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Welcome to WFAEats — a fun adventure where we explore all things tasty and interesting in the Charlotte food scene. We want to share stories, recipes and culinary escapades and hear about yours!

WFAEats: Tomato Time

Jennifer Lang

It’s here: peak tomato season! That’s when porch pots and backyard plots burst with tomatoes as tiny as grapes and bigger than grapefruit. Supermarkets and farm stands get overrun with them. Red, yellow, purple, striped, and speckled – they’re everywhere. And that can create a sticky situation.

When you just can’t stomach one more perfect tomato sandwich, what can you do?

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Freezing is one option but only if you want to use the tomatoes in cooking. They’ll be hard as billiard balls when you take them out and too mushy for anything else when they defrost.

There’s canning, but that’s a whole lot of work in a steaming summer kitchen just to have soup or sauce in wintertime. One solution is a dehydrator that will slowly remove the moisture while preserving the flavors.

You can get a good result by roasting cut tomatoes sprinkled with salt on a pan in a 200-degree oven, but it will take at around three hours for small ones and up to eight hours or longer to shrivel up the larger ones. It’s possible to make an authentic “sun-dried” version if you’re willing to construct a rig with screens to hold the tomatoes off the ground and prevent critters from disturbing them.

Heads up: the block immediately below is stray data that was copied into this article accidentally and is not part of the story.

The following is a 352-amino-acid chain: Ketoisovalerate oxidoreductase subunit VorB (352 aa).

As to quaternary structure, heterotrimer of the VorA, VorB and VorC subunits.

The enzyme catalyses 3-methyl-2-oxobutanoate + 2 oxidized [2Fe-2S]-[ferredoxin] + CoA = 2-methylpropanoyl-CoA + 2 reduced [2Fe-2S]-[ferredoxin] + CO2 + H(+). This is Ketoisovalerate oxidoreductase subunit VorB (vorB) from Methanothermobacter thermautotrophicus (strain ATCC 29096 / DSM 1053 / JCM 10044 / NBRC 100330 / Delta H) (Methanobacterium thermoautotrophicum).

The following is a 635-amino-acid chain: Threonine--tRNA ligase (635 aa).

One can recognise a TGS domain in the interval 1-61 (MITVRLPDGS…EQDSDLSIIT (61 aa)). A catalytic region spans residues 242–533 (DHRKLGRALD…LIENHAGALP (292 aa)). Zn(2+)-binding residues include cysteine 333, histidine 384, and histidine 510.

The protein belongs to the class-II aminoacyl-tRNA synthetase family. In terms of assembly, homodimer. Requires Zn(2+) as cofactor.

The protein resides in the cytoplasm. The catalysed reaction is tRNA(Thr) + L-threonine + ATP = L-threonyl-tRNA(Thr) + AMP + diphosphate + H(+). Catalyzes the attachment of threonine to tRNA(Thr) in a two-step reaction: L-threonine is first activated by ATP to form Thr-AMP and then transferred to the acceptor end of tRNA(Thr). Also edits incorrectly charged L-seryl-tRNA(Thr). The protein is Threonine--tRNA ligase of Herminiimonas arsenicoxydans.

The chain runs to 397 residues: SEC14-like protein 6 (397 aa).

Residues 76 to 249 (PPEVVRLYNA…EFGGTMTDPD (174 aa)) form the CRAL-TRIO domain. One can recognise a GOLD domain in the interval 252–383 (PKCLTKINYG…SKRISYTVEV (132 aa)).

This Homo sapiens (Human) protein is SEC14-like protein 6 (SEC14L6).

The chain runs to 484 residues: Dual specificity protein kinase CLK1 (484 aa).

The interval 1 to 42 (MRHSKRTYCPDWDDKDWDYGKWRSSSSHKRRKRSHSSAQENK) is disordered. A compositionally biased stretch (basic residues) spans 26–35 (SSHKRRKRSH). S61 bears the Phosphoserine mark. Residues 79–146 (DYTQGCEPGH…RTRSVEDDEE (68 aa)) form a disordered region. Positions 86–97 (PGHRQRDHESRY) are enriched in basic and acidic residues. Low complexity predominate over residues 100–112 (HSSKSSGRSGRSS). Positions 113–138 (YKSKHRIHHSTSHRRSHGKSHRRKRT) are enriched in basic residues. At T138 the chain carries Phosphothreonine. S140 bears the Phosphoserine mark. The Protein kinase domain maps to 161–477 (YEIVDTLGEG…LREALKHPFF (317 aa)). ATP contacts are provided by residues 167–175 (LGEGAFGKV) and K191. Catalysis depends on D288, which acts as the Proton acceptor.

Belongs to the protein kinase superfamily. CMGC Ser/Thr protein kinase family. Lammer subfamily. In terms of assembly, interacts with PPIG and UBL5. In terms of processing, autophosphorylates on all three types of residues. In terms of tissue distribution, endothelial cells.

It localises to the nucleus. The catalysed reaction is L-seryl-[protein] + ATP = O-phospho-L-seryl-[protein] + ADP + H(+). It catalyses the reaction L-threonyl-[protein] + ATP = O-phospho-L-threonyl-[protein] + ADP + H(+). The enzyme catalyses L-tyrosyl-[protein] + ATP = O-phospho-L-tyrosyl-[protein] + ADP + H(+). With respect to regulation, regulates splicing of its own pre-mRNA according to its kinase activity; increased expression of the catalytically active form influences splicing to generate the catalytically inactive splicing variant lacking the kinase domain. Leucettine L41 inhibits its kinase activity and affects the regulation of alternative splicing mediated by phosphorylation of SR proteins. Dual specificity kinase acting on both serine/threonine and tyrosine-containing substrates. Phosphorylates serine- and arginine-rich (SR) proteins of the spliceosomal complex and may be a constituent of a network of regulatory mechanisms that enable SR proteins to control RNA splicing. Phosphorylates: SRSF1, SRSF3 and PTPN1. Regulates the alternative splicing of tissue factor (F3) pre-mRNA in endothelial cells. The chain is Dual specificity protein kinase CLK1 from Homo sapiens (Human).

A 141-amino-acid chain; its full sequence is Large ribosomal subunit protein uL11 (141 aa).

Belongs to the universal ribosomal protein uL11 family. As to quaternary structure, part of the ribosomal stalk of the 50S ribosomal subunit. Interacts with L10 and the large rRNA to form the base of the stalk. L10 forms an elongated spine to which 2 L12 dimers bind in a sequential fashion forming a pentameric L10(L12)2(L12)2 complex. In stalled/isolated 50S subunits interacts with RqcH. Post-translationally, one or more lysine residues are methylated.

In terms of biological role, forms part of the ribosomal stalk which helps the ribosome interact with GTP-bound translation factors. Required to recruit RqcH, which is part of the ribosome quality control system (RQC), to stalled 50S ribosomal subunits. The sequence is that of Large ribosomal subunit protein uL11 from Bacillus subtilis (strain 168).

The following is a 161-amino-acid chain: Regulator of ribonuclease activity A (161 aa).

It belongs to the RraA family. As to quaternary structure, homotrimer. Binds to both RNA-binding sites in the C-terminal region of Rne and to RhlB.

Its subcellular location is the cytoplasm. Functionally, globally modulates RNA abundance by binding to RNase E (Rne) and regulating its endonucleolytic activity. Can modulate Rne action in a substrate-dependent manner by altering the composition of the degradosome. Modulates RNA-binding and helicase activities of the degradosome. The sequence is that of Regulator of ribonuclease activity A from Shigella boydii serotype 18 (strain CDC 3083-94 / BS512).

If you decide to just cook up all the tomatoes on hand, be aware that the seeds can be bitter and many recipes tell you to remove them. It’s not difficult, just slippery business. Halve or quarter the tomato and scoop out the gooey seeds with a spoon or your fingers. You don’t need to worry about the seeds in the tiny ones. To peel a tomato, blanch it by dropping it into boiling water for a minute or so. Run it under cold water and the skin will slip off.

Isn’t it exhausting just thinking about all of that? This is when you want to bake a couple of tomato pies. These are popular around the South and unheard-of most anywhere else. That could be due to our extended growing season (and the fact that up north a tomato pie is a kind of pizza). No one officially lays claim to inventing this dish, which is all the more reason to make it your own with different varieties of the ingredients.

It’s simple. Slice up a few big, ripe tomatoes, salt them and let them drain a few minutes. Layer them in a pre-baked pie shell and sprinkle with some chopped onions and herbs. Combine your favorite shredded cheese with enough mayo to make it spreadable and smear it over everything. Bake at 350 until the cheese is bubbly and brown. Wait till it cools before serving so it firms up. It’s just as good after chilling overnight, but you won’t know that because there’s never any left.